*#1 of the ISMAEL ORTIZ ESCRIBANO series. Extract from my Photography blog, Through Frog Eyes. Each month a guest photographer is featured and a short story is woven around a set of photographs. Please click on the link to read the previous stories and the complete version of the story below.
It was close to midnight in Zaragoza as the first drops rain created the first geometric patterns on the sidewalks. This was an indication for all the stragglers finishing up their drinks in the outdoor cafes to call it a day and catch the last rides home. Exhausted waiters began wiping up the tables, putting up the chairs and sweeping the pavements while the bartenders cleared countertops and issued the final warnings. The lights along the small alleys of the Casco Viejo, as the heart of the old city is referred to, dimmed one by one, chasing the party-goers towards the plaza instead. The two men standing outside the tapas bar frowned intensely at each other, one heaving with anger and the other with fear.
“How many times have I told you never to trust that woman?”
“Hey, I’m sorry, I really am, but she came at me with a butchers knife this time while I was still on the toilet. There was no way to defend myself with my pants down!”
“You fool, you always have your pants down and that’s what gets you into trouble. Need I remind you about last week and pretty young thing she caught you pawing?”
“Yes, yes, yes, no need to add insult to injury. But you have to understand, I have my needs too… so, are you going to give me the money or not?”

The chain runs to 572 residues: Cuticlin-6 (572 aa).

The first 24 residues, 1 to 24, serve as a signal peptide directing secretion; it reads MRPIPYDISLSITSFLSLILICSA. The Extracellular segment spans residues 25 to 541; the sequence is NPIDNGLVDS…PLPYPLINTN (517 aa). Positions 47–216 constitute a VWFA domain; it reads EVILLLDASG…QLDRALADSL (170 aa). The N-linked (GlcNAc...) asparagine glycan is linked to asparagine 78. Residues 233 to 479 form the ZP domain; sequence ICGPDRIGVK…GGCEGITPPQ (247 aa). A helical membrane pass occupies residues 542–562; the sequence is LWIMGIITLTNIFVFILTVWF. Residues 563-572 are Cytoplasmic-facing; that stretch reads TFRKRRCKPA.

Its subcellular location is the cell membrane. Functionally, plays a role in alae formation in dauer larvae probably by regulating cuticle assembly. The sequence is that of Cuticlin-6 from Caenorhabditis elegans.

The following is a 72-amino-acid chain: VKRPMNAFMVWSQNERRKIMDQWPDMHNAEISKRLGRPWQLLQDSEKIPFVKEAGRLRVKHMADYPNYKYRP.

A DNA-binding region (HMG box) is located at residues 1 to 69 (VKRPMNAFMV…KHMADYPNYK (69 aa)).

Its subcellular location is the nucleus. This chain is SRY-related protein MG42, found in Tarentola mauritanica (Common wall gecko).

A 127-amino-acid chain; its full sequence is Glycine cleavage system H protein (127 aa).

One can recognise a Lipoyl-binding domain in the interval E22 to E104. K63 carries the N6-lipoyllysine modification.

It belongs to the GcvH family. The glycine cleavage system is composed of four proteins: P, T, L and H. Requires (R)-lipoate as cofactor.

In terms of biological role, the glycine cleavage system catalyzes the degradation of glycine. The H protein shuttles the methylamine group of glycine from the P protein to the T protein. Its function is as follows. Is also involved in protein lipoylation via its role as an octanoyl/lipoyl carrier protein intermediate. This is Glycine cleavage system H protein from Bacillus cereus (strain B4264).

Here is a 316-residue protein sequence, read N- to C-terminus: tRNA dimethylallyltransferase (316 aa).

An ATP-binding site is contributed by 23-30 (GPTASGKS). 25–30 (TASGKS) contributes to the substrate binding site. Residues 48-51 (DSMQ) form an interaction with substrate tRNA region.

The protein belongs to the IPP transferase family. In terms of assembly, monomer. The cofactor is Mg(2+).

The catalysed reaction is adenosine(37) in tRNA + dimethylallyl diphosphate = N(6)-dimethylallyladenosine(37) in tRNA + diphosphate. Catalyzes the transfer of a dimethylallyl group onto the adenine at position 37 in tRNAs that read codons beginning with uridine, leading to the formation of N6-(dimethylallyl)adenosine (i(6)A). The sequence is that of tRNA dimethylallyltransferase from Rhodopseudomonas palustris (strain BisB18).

“Give? Since when do I ever give anything? I will lend it to you with the usual terms. A body for every 1000 Euros.”
“Anything in particular this time?”
“The younger the better.”
An aimless walk through the streets the next morning was a good way to start the day and escape the usual squabbles at the breakfast table. Although the cold air helped clear his foggy mind from the lack of sleep, last night’s conversation with his old friend sent chills down his back, an all too familiar and unwelcome sensation. The task of procuring innocent youth for the other man’s twisted desires was easier ten years ago, when he himself was younger, had far less wrinkles, and could charm them with a fresh pastry and a cup of coffee. The youth today was a lot street-smarter, wary of strangers, and ready to kick you where it really hurt.
Ten years ago he wasn’t rolling in debt either, making the “assignments” more exciting rather than burdensome like today. Caught between the proverbial devil and the deep blue sea, there was no escape from the situation. Poverty and unemployment drove a man over the edge, and his friend knew exactly how manipulate the situation to his advantage. Looking around at the run down walls and abandoned buildings that looked desolate by day and haunted by night, the subtle stench of urine mixed with stale beer that assaulted his senses reminded of his own disastrous marriage.